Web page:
Not content with dominating the upper end of the Internet radio market with its Sensia and Avanti Flow models, PURE has turned its attention to the cash-strapped consumer. The PURE One Flow, available for around £89, is a DAB, FM and streaming device that, while clearly more cheaply made, shares much of the magic of its grown-up siblings.
The One Flow's design is well thought-out. The aerial is sunk into a channel on the top of the case, so it's out of the way when not in use, while the combination of a slightly countersunk speaker and a groove on the back of the rubber-skinned case take the place of a physical handle. It's extremely light without the optional battery pack, but it doesn't feel cheap. The power button and controls below the backlit LCD display have a firm action, while the volume and select knobs have a subtle ratchet that stops you scrolling past what you need. The only thing that lets it down slightly is the bass response, which feels a touch light.
Set-up is a breeze, with the One Flow scanning for available DAB stations the first time you turn it on and, when you switch to Wi-Fi, saving your network password and negotiating an IP address with your DHCP server. As well as streaming, it uses this wireless connection to download firmware updates -- something it did the first time we switched it on.
Online stations are organised through PURE's Lounge service. Set up a free account and register your radio at thelounge.com, and it'll synchronise your favourite stations across multiple radios. These, and PURE's own ambient background channels PURE Sounds, are additionally available through your browser, and indeed in many cases this is a better medium through which to keep them in order as it saves you scrolling and clicking through your radio's menus.
The One Flow is the latest in a long line of Wi-Fi-enabled radios from PURE that stretches back to the original Evoke Flow, and while it doesn't have the wooden case, optional second speaker or add-on remote of that original it does have one small addition that makes a big difference: a dedicated home button. This helps flatten out the on-screen menus, which in our Evoke Flow review we criticised for being 'deep and sometimes confusing'. The addition of this single button, which should have been there from the line's inception, makes this radio far more usable than its predecessors, taking you straight back to the top level menu, from where you can switch between the various available sources.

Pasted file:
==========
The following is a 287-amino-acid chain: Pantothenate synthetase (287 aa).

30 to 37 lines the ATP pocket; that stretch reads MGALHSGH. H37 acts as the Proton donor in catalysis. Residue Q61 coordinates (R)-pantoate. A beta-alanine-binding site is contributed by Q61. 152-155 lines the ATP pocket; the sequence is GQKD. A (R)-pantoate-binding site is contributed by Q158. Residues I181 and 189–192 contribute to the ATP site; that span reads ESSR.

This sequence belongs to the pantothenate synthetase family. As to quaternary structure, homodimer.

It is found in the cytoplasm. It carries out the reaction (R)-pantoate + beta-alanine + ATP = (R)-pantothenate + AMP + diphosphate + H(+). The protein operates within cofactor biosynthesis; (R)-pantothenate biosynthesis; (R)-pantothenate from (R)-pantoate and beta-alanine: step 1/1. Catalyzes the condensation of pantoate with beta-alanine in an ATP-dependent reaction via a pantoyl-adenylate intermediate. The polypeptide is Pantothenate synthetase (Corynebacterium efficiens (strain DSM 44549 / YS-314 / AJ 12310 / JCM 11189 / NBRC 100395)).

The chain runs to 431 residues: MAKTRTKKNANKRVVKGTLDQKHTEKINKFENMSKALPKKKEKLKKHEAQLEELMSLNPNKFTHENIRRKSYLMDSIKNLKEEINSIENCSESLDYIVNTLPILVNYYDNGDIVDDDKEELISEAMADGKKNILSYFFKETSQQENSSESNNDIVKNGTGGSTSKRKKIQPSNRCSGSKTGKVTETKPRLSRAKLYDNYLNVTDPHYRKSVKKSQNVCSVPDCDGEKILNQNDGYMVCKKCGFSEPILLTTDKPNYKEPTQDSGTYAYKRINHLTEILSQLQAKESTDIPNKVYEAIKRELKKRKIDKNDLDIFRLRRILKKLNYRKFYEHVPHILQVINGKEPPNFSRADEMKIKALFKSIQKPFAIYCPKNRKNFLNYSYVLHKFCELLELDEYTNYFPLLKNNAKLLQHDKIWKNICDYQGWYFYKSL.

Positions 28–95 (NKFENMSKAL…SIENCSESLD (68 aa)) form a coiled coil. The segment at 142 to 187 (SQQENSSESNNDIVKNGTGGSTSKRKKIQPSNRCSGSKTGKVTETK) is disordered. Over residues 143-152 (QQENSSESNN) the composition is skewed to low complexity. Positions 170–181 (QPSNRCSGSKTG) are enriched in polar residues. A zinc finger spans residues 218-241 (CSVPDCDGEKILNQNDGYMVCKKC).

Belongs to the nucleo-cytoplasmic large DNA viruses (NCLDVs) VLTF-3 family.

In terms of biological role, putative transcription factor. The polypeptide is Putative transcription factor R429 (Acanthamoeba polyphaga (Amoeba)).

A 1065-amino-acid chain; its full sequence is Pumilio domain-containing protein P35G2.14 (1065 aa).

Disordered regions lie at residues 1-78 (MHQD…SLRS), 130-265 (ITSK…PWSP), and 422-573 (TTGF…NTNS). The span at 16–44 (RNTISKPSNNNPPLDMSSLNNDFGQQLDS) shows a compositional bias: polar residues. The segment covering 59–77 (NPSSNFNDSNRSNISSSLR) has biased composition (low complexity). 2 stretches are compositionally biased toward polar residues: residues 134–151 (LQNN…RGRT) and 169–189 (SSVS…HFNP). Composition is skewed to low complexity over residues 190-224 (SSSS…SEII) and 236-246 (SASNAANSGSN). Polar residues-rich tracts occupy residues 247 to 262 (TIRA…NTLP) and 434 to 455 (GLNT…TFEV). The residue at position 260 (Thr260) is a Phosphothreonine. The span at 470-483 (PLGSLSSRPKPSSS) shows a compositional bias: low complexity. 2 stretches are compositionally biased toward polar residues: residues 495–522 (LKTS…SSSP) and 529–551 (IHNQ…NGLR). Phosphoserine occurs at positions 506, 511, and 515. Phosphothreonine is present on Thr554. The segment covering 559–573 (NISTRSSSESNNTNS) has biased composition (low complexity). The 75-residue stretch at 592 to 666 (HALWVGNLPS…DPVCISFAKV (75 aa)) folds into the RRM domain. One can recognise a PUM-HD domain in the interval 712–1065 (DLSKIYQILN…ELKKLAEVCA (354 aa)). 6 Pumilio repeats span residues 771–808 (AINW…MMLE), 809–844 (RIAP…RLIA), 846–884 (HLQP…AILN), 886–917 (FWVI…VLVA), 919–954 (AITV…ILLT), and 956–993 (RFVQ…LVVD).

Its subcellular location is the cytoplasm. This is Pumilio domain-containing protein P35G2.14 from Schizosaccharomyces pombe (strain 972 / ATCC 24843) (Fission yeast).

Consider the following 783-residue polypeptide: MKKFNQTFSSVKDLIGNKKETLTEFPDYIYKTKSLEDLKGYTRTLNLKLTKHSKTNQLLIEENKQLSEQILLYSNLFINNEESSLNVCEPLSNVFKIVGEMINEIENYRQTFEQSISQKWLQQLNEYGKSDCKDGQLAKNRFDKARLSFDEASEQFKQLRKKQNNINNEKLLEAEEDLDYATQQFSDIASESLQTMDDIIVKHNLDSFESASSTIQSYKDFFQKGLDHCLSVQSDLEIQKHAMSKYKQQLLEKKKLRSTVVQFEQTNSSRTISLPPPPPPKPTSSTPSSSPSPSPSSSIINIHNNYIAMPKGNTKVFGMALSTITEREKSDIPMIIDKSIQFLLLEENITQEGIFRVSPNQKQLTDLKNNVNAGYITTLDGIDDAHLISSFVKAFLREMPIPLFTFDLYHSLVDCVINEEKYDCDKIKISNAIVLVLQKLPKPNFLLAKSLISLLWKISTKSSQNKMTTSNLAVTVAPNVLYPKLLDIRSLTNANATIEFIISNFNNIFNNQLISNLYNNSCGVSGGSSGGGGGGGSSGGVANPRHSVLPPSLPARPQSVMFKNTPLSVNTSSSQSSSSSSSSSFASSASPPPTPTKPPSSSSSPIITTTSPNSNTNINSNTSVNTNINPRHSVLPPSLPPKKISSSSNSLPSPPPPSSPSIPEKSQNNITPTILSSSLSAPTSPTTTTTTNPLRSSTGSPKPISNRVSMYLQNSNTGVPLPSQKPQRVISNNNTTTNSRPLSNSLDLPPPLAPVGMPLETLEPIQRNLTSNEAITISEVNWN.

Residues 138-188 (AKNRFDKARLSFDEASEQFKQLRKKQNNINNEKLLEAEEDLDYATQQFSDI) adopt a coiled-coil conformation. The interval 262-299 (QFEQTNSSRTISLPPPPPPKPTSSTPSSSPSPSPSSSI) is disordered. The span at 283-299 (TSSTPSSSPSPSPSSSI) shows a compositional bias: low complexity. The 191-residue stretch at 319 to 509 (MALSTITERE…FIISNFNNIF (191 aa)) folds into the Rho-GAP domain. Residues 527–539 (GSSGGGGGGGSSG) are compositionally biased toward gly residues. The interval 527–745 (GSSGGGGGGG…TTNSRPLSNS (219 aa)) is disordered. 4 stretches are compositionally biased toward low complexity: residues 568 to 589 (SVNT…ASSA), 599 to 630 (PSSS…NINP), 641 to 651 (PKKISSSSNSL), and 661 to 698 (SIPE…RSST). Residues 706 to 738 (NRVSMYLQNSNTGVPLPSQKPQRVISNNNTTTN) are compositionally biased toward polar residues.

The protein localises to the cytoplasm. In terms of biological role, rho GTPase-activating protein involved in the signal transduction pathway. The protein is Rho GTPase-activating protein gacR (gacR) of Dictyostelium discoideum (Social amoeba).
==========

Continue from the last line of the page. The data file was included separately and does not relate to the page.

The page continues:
Tune to DAB, FM or an Internet station and a button gives access to FlowSongs, PURE's online music store. This identifies whichever song is being played on the service to which you're tuned so you can buy it directly. Purchased tracks are added to your Lounge account, from which you can download them as unprotected MP3s for playing back on any MP3 player or iPod. Tracks cost between 79p and £1.29 each.
The One Flow can stream your downloads and any other AAC, WMA, MP3 or Real Audio files from a UPnP server, or directly from your PC or Mac using the free FlowServer software, which again is downloaded from The Lounge. We store our music library on an NAS attached to our local network using Ethernet. The One Flow had no problems finding it using our conventional wireless router and streaming our music from there, without the help of any third-party add-ons.
There is much to like about the One Flow, but no single factor so much as its price. At under £90, it massively undercuts less feature-laden rivals and is, quite simply, the perfect kitchen or bedroom radio. The speaker could be better, and for that reason we wouldn't make it our primary set, but for catching up on overseas sports reports courtesy of its Wi-Fi tuner, streaming a music library through your house or making impulse music purchases, it has all you need and more. This isn't just a radio; it's an aural entertainment station.
Edited by Jennifer Whitehead